The R250 second stage is light and offers user adjustments for venturi and breathing resistance control. The large adjustment knob can dial you right to the edge of freeflow for crisp cracking effort. The Dive/Predive venturi switch is easy to find--on top, just in front of the mouthpiece--but it's smaller than most levers in this test group. The small exhaust tee is streamlined, but didn't wrangle bubbles as well as others tested.
Testers said the regulator was easy-breathing and dry in most positions. Some thought the mouthpiece was a little small, but most liked the "huge range of adjustment" the regulator had to offer. Clearing was smooth and easy both by exhaling and purging, though the front purge cover was "a little stiff."
The R250 earned Excellent breathing scores at the first test point. At greater depths and breathing rates the regulator's work of breathing numbers fell into the Good category across the board.
Scubapro: MK11/R395 and MK11/S555
Excellent performance at a budget price (MK11/R395); compact first stage; nice second-stage adjustment; smooth and dry-breathing in all positions.
Some bubble interference.
The MK11 first stage was the smallest of the test group but held its own, putting up some of the best test scores recorded in this review. This over-balanced diaphragm first stage features two high-pressure and four low-pressure ports, two of which are marked "HFP" for pumping out 15 percent greater air flow. Convert to a DIN connection and you have the makings of a compact tech rig. The big surprise is that the MK11/R395 came in with the lowest price ($384) but with some of the highest performance, earning our Best Buy recommendation.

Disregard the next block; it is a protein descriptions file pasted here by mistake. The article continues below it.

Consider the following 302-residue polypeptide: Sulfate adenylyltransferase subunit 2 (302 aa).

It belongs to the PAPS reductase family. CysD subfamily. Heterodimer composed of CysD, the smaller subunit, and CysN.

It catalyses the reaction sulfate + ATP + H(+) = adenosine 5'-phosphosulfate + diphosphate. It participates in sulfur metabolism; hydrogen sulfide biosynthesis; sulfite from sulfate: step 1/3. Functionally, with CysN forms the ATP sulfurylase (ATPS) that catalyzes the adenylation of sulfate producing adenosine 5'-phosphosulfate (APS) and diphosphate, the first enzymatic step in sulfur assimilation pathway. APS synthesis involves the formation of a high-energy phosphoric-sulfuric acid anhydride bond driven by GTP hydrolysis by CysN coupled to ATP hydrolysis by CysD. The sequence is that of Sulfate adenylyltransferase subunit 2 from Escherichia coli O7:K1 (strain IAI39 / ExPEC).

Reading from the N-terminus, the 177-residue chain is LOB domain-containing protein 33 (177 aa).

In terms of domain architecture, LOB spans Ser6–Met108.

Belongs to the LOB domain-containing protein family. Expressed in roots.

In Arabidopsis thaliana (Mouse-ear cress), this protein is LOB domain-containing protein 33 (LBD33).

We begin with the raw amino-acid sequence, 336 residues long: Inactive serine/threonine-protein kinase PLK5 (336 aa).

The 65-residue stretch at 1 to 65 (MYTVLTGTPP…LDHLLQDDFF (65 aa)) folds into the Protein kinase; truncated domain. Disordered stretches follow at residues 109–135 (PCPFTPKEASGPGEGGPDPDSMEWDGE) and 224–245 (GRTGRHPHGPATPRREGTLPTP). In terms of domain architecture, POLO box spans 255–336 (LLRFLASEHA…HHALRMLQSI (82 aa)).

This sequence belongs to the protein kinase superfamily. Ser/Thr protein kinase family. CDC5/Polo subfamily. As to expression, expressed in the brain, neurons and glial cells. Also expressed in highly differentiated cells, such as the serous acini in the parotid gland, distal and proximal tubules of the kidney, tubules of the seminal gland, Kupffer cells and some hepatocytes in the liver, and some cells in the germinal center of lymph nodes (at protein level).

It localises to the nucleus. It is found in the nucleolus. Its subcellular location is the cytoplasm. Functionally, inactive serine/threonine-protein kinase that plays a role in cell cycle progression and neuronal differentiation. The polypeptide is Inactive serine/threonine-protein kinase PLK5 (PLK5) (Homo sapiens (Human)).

The R395 second stage is light and simple with just the VIVA venturi to adjust. It uses a large control knob in front of the mouthpiece that's clearly marked "Dive/Predive." Inside the case are a new lever and diaphragm that are designed to reduce friction. The low-pressure hose can be configured on either the right or left side to customize your rig and the flexible cover allows for easy purging. The S555 second stage is pneumatically balanced, which translates into lower cracking effort at depth. The case body and valve lever assembly are designed to prevent freeze-up and it has the same excellent dive/predive switch as the R395.
Our divers found both regs to be smooth and easy breathers. The easy-to-locate front purge covers were effective. The mouthpiece was comfortable for most while some bubbles interfered with viewing in certain positions. Breathing was affected in certain head-up positions with the R395, but not as much with the balanced S555 second stage. Both regulators breathed dry in all attitudes. Most telling: test divers voted the MK11/S555 their Testers' Choice for regulators under $500.
The breathing machine loved these regulators. Work of breathing was Excellent in all tests, and the regs turned in almost identical results.
$384 for the MK11/R395 and $489 for the MK11/S555.